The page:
TEHRAN, July 25 (MNA) -- It seems that India is hedging its bets and has not officially backed out of the Iran-Pakistan-India natural gas pipeline project.

On July 20, Indian Petroleum Minister Murli Deora said that India would not succumb to external pressure when making its decision on participation in the IPI pipeline project and expressed hope that all impediments would be removed.


The IPI pipeline, which is also called the peace pipeline, is a project which would deliver natural gas from Iran to Pakistan and India.


The project was conceptualized in 1989.


It has faced many delays, mostly due to price disputes and pressure imposed on India by the major powers, pundits say.


On Tuesday, the Indian petroleum minister told the Rajya Sabha (Upper House of the Indian Parliament) that there are some problems in the implementation of the $7.4 billion IPI pipeline project.


Mr. Deora stated that U.S. Energy Secretary Samuel W. Bodman had questioned India’s participation in the pipeline project last year, but Indian officials told him the issue is an internal matter.


The Indian petroleum minister said that the project has been delayed because the price of the gas, the transit fee, and the delivery point have not been finalized.


Before his remarks, it was widely believed that India had decided to withdraw from the project to appease the United States, which viewed the deal as an Indian effort to help Iran implement its foreign policy.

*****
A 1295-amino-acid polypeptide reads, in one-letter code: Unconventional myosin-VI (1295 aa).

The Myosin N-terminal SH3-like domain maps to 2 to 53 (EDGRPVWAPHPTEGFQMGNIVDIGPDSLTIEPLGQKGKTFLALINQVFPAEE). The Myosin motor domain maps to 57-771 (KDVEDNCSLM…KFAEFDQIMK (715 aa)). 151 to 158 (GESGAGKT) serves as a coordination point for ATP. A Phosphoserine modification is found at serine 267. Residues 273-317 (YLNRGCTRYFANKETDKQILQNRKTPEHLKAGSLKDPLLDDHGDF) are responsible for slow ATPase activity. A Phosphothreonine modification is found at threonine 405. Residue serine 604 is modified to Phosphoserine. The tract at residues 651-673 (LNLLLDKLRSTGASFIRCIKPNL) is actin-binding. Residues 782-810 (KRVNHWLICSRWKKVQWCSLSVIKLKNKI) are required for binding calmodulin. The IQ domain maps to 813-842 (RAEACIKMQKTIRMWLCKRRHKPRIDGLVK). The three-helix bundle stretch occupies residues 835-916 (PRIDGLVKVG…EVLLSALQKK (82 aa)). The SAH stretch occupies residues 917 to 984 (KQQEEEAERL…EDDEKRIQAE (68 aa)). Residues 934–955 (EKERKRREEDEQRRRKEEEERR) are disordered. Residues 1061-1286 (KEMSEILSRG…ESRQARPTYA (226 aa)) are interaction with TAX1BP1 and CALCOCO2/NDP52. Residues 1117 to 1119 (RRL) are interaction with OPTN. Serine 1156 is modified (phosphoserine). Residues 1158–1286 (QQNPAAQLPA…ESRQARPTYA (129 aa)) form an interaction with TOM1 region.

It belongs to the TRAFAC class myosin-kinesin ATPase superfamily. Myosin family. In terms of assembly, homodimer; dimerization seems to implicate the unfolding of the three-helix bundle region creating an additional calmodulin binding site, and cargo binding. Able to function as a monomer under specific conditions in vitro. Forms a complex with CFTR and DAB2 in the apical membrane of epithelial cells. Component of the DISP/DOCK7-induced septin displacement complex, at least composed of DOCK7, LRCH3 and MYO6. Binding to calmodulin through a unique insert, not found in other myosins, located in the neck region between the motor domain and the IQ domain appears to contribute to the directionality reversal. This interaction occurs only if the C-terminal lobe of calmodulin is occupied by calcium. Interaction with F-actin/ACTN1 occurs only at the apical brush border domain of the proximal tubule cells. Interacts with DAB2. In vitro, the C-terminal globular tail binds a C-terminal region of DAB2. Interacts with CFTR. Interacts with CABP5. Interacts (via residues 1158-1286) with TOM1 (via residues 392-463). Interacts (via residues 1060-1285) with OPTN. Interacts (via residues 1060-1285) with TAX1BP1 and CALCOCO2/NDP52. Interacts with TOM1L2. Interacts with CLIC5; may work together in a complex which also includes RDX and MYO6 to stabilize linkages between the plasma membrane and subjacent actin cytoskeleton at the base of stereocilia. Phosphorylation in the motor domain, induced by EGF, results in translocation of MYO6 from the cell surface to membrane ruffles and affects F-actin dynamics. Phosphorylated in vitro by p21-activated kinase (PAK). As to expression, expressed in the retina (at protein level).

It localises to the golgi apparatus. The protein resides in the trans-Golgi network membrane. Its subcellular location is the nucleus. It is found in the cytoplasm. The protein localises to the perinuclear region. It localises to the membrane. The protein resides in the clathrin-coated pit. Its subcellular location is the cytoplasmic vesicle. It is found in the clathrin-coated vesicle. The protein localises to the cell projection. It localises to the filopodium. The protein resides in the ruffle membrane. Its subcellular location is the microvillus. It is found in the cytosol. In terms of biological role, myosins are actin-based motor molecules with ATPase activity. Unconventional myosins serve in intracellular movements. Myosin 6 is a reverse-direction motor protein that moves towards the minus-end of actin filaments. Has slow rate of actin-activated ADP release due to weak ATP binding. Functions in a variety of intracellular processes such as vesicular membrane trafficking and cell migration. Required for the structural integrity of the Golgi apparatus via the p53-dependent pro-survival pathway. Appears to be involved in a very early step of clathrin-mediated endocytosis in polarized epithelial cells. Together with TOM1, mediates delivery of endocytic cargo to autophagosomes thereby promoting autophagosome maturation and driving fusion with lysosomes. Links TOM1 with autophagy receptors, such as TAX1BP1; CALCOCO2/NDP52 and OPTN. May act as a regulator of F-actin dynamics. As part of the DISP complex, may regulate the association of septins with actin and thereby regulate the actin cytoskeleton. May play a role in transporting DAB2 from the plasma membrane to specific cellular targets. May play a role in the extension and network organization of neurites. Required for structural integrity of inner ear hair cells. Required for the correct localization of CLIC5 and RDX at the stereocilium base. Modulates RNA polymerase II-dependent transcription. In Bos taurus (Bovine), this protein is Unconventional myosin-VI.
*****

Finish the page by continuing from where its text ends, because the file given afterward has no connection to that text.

However, Pakistan has stayed on board the IPI project.


Dr. Asim Hussain, the Pakistani government’s top energy adviser, said the implementation of the project is essential for Pakistan to stave off an energy crisis, Iran’s semiofficial Petroenergy Information Network (SHANA) reported.


He stated, “The delay in the IPI gas pipeline project is causing the country a loss of $5 million per day,” the Associated Press of Pakistan quoted him as saying.


Mr. Hussain said the import of 750 million cubic feet of natural gas per day from Iran would support 4,600 megawatts of electricity generation in the country, whereas 7.5 million tons of high speed furnace oil is required to produce the same quantity.


He insisted that the IPI gas pipeline project should be completed as soon as possible.


On May 23, 2009, on the sidelines of the tripartite summit on Afghanistan security in Tehran, Iranian President Mahmoud Ahmadinejad and Pakistani President Asif Ali Zardari inked the initial agreement to transfer gas from Iran to Pakistan.


On May 25, the Iranian oil minister’s representative to the IPI talks said that the door to the pipeline project is still open for India.


Hojjatollah Ghanimifard added, “Up to now, no Indian official has announced the country’s withdrawal from the project and we hope they make their decision soon.”


Iran -- with 16 percent of the global total -- possesses the world’s second largest gas reserves after Russia. Experts believe Iranian gas could supply the two countries for the next 60 to 200 years. Hence, Iran is an excellent source to meet the growing energy needs of India and Pakistan.





News Code 34979

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